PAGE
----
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The gloves are off in a lawsuit in the Southern District of New York where an insurer and an oil and gas company disagree about whether the company’s insurance policy covers claims that fracking causes earthquakes. On June 27, 2016, insurer Lloyd’s sued New Dominion, arguing that the Lloyd’s pollution liability policies do not provide coverage because fracking is not a “pollution condition.” (See: Complaint for Declaratory Relief.) The Lloyd’s lawsuit relates to five other Oklahoma lawsuits addressing the same issue. (See: Complaints in Oklahoma lawsuits.)

With this lawsuit, the fracking debate moves into a new arena: insurance coverage disputes.
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In 2013, President Obama issued the Climate Action Plan. Its goal: to reduce greenhouse gas emissions from a broad range of economic sectors. Moreover, the Climate Action Plan is the key set of initiatives necessary to achieve the United  States’ GHG reduction commitment set out in the 2015 Paris Agreement, an international accord.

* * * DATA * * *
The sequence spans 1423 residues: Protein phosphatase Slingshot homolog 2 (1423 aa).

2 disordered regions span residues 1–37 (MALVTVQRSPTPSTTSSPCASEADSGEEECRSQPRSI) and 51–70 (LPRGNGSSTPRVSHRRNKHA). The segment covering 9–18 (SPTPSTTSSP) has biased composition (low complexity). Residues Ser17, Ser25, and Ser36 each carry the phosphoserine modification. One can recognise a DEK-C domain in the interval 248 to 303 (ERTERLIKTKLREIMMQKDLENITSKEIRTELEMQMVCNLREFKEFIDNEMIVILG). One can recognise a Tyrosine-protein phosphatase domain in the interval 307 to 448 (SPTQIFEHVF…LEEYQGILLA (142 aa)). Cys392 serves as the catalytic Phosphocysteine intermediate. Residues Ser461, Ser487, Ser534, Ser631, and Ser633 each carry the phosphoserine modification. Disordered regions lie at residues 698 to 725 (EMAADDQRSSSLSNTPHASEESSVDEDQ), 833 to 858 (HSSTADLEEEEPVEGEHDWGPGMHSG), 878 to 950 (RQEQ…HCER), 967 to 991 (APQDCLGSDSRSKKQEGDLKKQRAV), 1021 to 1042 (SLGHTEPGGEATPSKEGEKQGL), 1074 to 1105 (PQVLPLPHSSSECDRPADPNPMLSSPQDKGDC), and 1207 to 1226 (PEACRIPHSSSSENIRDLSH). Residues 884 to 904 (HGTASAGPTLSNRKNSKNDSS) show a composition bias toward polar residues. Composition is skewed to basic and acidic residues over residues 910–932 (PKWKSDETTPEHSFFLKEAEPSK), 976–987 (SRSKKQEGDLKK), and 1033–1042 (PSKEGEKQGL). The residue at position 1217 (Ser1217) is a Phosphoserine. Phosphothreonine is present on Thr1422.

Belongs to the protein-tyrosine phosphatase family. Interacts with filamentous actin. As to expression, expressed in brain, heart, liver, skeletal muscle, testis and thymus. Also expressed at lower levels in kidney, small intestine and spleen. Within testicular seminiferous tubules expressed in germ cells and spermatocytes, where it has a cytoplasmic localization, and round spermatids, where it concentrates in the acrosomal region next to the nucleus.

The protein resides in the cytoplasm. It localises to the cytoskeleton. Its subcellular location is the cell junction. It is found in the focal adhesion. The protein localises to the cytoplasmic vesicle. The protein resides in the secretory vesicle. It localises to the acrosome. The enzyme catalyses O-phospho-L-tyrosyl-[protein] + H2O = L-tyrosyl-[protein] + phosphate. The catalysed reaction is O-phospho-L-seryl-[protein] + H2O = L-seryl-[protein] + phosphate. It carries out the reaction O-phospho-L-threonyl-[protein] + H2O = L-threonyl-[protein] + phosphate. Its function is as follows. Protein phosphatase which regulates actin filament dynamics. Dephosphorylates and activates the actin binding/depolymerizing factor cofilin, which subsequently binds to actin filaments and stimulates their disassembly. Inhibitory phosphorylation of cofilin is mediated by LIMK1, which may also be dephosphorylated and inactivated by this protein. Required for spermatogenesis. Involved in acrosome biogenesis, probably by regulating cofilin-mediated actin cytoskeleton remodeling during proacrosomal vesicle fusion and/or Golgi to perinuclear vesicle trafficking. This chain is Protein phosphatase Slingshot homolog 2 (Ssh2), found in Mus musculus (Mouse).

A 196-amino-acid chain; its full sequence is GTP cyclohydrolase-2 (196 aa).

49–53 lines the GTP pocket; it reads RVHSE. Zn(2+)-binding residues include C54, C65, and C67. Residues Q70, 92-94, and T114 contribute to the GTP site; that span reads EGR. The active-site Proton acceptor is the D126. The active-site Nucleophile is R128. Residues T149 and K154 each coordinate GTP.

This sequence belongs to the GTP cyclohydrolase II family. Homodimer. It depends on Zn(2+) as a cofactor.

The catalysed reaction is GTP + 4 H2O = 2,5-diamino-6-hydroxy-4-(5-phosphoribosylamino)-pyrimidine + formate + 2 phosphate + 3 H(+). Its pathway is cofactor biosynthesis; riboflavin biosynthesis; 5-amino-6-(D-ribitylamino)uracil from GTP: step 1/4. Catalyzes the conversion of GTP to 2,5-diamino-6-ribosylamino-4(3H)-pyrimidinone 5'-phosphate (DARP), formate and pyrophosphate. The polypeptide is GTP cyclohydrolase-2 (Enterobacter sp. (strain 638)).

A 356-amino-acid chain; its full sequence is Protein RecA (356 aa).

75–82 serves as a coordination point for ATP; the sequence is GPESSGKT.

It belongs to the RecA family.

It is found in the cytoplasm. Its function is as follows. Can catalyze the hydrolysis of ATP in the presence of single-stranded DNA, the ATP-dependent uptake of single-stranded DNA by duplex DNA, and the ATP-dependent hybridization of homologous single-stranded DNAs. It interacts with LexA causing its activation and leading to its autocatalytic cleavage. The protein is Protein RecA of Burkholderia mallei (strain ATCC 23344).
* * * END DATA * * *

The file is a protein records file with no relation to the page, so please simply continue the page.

We covered the initiation of a wide range of rulemakings in a blog post dated September 28, 2015, and, as the Obama Administration comes to a close, climate change rulemakings continue to move forward. The most contentious rule—the Clean Power Plan—has moved from rulemaking to litigation. Many other rules (e.g. new rules limiting methane emissions from the oil and gas industry and the renewable fuel standards) have moved from proposal to final rules. We summarize the status of 10 different rules, standards, or programs meant to implement the Climate Action Plan below.